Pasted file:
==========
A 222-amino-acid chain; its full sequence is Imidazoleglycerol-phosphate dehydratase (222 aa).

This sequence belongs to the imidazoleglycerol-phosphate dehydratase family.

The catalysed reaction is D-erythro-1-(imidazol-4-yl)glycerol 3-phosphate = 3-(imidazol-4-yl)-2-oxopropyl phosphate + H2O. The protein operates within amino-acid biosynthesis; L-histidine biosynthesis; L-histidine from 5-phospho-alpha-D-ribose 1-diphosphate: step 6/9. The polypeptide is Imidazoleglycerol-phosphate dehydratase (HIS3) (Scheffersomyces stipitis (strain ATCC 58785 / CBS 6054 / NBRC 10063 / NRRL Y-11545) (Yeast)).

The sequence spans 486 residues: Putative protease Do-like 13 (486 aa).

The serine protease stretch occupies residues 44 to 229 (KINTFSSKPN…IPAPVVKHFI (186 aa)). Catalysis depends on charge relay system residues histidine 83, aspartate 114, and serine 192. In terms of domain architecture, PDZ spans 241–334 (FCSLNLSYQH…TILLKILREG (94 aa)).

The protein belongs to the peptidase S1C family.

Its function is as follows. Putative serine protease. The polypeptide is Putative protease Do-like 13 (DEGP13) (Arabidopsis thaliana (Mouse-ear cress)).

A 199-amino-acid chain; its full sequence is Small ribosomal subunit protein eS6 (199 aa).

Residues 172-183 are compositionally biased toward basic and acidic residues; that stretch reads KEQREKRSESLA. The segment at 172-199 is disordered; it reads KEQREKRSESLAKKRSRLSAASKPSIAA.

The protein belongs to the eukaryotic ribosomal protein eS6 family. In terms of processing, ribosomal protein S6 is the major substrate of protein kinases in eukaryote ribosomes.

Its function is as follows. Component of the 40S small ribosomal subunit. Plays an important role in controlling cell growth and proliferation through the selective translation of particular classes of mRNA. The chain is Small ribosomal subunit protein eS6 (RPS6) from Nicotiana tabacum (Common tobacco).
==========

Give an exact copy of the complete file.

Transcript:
A 222-amino-acid chain; its full sequence is Imidazoleglycerol-phosphate dehydratase (222 aa).

This sequence belongs to the imidazoleglycerol-phosphate dehydratase family.

The catalysed reaction is D-erythro-1-(imidazol-4-yl)glycerol 3-phosphate = 3-(imidazol-4-yl)-2-oxopropyl phosphate + H2O. The protein operates within amino-acid biosynthesis; L-histidine biosynthesis; L-histidine from 5-phospho-alpha-D-ribose 1-diphosphate: step 6/9. The polypeptide is Imidazoleglycerol-phosphate dehydratase (HIS3) (Scheffersomyces stipitis (strain ATCC 58785 / CBS 6054 / NBRC 10063 / NRRL Y-11545) (Yeast)).

The sequence spans 486 residues: Putative protease Do-like 13 (486 aa).

The serine protease stretch occupies residues 44 to 229 (KINTFSSKPN…IPAPVVKHFI (186 aa)). Catalysis depends on charge relay system residues histidine 83, aspartate 114, and serine 192. In terms of domain architecture, PDZ spans 241–334 (FCSLNLSYQH…TILLKILREG (94 aa)).

The protein belongs to the peptidase S1C family.

Its function is as follows. Putative serine protease. The polypeptide is Putative protease Do-like 13 (DEGP13) (Arabidopsis thaliana (Mouse-ear cress)).

A 199-amino-acid chain; its full sequence is Small ribosomal subunit protein eS6 (199 aa).

Residues 172-183 are compositionally biased toward basic and acidic residues; that stretch reads KEQREKRSESLA. The segment at 172-199 is disordered; it reads KEQREKRSESLAKKRSRLSAASKPSIAA.

The protein belongs to the eukaryotic ribosomal protein eS6 family. In terms of processing, ribosomal protein S6 is the major substrate of protein kinases in eukaryote ribosomes.

Its function is as follows. Component of the 40S small ribosomal subunit. Plays an important role in controlling cell growth and proliferation through the selective translation of particular classes of mRNA. The chain is Small ribosomal subunit protein eS6 (RPS6) from Nicotiana tabacum (Common tobacco).